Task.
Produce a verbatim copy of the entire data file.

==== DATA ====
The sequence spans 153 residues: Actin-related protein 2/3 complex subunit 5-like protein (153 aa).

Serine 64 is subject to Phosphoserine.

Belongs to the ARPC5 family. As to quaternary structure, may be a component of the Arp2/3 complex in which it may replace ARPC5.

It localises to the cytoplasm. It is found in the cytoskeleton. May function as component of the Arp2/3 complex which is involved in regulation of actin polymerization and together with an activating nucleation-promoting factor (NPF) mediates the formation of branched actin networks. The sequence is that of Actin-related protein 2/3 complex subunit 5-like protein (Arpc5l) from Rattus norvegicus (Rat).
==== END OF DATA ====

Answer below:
The sequence spans 153 residues: Actin-related protein 2/3 complex subunit 5-like protein (153 aa).

Serine 64 is subject to Phosphoserine.

Belongs to the ARPC5 family. As to quaternary structure, may be a component of the Arp2/3 complex in which it may replace ARPC5.

It localises to the cytoplasm. It is found in the cytoskeleton. May function as component of the Arp2/3 complex which is involved in regulation of actin polymerization and together with an activating nucleation-promoting factor (NPF) mediates the formation of branched actin networks. The sequence is that of Actin-related protein 2/3 complex subunit 5-like protein (Arpc5l) from Rattus norvegicus (Rat).